Saturday, March 6, 2021

Bethany Mangle

Bethany Mangle writes young adult contemporary fiction because she refuses to ever grow up. She graduated from Hood College and George Washington University with degrees that have nothing to do with writing. Although she currently lives in Mississippi, Mangle has called many different states home. When she isn’t writing, she can usually be found reading, baking questionable cakes, or spoiling her dog.

Mangle’s short fiction has appeared in a variety of publications, including Maudlin House and The Citron Review.

Prepped is Mangle's debut novel.

My Q&A with the author:

How much work does your title do to take readers into the story?

I think the title Prepped gives readers some clue that the story will center around preparation, though not necessarily to the extent of doomsday prepping as a lifestyle. I like that it’s short and direct, since that reflects the same no-frills values held by many of the preppers.

What's in a name?

I don’t generally choose names for any particular reason. There are a few exceptions. Roy, for example, is a nod to Roy Mustang from Fullmetal Alchemist, my favorite TV show. I also saw a lot of parallels between the two of them in terms of personality.

Do you find it harder to write beginnings or endings? Which do you change more?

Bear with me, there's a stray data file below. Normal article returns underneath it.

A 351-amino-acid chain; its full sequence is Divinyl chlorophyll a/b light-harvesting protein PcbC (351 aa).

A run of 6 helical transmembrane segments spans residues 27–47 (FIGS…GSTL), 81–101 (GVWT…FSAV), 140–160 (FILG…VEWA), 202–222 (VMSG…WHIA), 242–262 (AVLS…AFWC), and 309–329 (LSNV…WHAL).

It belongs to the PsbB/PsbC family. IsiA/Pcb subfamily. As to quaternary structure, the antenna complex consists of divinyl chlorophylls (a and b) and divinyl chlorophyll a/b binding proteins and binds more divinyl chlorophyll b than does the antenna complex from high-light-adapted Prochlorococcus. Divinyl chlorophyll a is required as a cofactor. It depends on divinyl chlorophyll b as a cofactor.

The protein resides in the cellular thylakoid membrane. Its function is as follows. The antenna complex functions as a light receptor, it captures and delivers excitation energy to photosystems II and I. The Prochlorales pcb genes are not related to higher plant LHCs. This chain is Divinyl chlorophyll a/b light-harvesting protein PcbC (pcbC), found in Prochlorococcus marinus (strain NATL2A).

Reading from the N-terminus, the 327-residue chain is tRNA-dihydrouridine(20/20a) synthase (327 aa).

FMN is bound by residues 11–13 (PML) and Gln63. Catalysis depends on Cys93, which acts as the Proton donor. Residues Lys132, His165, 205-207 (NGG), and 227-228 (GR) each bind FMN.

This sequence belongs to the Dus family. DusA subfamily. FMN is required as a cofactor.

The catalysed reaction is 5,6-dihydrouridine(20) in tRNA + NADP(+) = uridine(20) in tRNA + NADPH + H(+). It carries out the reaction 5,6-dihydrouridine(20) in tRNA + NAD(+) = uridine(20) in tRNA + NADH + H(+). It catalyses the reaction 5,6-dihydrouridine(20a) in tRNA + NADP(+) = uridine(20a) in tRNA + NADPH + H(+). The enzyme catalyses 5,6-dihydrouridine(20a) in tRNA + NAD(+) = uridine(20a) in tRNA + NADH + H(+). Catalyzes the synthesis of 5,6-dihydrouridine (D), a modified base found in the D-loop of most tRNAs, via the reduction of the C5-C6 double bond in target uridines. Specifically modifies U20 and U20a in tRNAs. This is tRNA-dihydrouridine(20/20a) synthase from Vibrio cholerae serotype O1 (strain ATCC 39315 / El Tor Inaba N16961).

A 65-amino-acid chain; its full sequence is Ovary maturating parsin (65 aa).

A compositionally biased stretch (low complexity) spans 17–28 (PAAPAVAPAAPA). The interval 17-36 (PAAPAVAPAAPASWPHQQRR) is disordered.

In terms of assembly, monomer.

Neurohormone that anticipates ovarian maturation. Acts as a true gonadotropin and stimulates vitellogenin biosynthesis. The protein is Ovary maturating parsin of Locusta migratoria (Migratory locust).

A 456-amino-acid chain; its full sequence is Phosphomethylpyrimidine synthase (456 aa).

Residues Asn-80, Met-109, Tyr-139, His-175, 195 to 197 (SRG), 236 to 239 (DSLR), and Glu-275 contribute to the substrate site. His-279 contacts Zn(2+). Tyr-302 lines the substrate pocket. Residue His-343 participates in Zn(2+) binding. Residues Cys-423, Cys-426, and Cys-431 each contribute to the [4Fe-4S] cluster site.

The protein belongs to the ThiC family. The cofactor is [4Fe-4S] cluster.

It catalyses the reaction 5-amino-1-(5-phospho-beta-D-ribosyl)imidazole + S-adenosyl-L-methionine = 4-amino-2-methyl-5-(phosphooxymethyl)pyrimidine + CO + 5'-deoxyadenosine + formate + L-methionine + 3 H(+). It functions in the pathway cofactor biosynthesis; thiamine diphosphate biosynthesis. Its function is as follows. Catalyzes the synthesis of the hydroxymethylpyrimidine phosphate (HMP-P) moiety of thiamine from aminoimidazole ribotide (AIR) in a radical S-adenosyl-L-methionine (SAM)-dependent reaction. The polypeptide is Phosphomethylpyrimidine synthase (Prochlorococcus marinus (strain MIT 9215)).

I find it harder to write endings because I like to leave things fairly open-ended in my novels. It’s a tough balance of wanting to wrap things up in a satisfying way without having to necessarily put a neat bow on it.

Do you see much of yourself in your characters? Do they have any connection to your personality, or are they a world apart?

I can see myself reflected in almost all of my characters. I’m not sure that I could write them as completely separate. I’ve had friends tell me that they read certain jokes or bits of dialogue in my voice, and that’s totally on point.

What non-literary inspirations have influenced your writing?

I draw a lot of inspiration from music as a whole. When I’m writing, I pick a song that helps me connect with the mood of the story. I listen to that song on repeat the entire time I’m drafting. It’s funny because I don’t even always like the song or the band. It’s all about how it makes me feel in relation to the project.
Visit Bethany Mangle's website.

--Marshal Zeringue